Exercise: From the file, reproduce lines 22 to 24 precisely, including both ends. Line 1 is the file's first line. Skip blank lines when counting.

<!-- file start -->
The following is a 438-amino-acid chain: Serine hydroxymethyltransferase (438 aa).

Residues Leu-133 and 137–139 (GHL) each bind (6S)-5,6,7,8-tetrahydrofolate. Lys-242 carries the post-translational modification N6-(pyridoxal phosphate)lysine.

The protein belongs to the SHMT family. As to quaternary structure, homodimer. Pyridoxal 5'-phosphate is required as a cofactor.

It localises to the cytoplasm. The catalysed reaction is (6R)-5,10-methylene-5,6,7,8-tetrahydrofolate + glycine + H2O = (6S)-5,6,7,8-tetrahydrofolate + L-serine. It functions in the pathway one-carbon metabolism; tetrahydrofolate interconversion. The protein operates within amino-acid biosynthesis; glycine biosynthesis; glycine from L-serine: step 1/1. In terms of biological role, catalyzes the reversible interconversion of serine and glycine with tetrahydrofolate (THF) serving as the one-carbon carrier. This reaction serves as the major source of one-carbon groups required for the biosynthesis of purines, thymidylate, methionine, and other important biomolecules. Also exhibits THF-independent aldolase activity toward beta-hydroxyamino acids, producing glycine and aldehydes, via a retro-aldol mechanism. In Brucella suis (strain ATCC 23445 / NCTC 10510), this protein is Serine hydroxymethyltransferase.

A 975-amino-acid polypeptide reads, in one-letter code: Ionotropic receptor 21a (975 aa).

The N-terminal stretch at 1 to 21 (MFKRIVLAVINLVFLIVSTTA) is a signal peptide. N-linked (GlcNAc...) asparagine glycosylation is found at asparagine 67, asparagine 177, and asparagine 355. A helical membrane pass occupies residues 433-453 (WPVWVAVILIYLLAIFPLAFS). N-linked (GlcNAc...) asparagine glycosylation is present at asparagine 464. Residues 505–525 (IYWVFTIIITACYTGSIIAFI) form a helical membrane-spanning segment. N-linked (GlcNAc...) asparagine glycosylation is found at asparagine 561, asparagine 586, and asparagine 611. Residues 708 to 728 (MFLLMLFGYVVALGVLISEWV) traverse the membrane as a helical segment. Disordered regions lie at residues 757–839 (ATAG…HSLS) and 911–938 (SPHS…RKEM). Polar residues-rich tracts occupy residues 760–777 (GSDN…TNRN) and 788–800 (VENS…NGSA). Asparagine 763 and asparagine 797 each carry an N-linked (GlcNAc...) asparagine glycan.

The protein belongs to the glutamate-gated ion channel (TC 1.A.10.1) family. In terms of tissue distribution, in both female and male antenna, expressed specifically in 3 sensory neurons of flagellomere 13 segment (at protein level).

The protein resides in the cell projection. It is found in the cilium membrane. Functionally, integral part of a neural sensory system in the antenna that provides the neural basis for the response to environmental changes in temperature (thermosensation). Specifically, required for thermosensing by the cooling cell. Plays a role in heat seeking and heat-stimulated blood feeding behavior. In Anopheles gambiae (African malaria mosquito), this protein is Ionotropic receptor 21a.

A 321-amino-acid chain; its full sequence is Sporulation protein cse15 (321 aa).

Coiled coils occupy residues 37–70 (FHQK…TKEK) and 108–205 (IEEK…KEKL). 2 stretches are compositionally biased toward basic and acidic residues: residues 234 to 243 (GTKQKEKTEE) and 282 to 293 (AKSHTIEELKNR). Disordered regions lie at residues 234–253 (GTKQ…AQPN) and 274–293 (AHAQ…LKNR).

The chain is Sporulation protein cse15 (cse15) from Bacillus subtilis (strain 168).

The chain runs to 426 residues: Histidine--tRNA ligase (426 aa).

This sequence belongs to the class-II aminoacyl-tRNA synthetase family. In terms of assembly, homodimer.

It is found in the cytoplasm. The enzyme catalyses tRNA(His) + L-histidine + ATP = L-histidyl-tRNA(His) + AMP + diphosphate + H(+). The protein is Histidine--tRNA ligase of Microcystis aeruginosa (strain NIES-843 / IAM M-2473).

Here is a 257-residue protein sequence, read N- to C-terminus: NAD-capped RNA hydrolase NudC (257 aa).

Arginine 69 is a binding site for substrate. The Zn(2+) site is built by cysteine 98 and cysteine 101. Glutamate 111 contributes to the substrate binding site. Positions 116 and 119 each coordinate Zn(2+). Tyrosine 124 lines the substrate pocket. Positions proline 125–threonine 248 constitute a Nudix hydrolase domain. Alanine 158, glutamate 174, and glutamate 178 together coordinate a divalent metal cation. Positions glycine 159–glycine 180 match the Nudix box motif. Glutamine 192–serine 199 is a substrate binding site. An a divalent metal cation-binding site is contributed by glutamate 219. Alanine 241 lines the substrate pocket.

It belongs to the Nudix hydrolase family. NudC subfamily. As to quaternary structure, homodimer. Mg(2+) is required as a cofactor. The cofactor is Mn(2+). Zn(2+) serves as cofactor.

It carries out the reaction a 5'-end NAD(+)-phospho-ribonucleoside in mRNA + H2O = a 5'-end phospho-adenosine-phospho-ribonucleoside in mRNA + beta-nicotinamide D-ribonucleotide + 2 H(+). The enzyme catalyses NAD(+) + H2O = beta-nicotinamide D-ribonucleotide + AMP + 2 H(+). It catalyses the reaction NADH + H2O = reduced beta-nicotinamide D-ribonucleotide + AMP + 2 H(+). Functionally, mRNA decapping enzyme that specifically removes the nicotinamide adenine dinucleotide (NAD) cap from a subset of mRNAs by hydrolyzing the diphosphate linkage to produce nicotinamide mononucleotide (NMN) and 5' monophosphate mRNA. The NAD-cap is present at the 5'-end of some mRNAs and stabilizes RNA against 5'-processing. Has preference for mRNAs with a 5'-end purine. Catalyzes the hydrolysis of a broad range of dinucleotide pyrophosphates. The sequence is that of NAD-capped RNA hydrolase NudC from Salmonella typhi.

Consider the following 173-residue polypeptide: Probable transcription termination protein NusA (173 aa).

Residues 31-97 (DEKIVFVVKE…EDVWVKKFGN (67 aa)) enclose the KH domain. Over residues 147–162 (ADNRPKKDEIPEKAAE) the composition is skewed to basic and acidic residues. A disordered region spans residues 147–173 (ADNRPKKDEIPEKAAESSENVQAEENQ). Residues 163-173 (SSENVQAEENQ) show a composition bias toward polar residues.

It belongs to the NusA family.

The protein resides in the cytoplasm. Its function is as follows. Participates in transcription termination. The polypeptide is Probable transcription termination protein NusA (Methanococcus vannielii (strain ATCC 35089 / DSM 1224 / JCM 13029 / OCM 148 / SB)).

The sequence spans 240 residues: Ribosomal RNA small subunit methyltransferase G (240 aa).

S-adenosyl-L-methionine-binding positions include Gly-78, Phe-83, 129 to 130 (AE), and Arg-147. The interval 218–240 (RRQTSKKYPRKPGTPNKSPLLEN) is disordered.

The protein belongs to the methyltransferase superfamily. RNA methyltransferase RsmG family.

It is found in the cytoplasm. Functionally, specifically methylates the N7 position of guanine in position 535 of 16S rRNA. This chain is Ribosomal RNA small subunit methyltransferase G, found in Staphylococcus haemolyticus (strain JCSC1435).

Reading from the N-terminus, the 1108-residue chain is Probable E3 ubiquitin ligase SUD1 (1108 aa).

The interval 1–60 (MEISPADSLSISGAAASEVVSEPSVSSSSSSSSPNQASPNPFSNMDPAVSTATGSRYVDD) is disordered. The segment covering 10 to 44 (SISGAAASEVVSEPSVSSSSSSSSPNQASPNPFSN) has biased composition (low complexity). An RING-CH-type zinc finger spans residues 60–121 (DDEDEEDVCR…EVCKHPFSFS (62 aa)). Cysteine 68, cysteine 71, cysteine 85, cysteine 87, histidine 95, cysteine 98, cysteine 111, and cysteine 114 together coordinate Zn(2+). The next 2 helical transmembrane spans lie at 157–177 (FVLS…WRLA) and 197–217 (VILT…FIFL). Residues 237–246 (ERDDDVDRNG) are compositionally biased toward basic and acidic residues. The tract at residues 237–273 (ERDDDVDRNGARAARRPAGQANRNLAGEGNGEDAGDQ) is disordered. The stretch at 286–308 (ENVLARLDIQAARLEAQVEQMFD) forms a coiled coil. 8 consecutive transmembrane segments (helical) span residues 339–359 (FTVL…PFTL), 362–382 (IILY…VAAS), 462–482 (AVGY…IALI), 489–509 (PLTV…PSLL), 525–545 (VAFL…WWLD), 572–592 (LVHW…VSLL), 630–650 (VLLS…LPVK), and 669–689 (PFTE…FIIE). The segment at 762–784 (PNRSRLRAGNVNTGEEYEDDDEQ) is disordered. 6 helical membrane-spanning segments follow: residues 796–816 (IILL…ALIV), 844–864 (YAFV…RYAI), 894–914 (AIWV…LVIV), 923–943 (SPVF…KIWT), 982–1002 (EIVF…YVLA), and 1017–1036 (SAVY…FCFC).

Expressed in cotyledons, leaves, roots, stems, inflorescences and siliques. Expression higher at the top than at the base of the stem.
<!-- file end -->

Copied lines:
The protein resides in the cytoplasm. Its function is as follows. Participates in transcription termination. The polypeptide is Probable transcription termination protein NusA (Methanococcus vannielii (strain ATCC 35089 / DSM 1224 / JCM 13029 / OCM 148 / SB)).

The sequence spans 240 residues: Ribosomal RNA small subunit methyltransferase G (240 aa).

S-adenosyl-L-methionine-binding positions include Gly-78, Phe-83, 129 to 130 (AE), and Arg-147. The interval 218–240 (RRQTSKKYPRKPGTPNKSPLLEN) is disordered.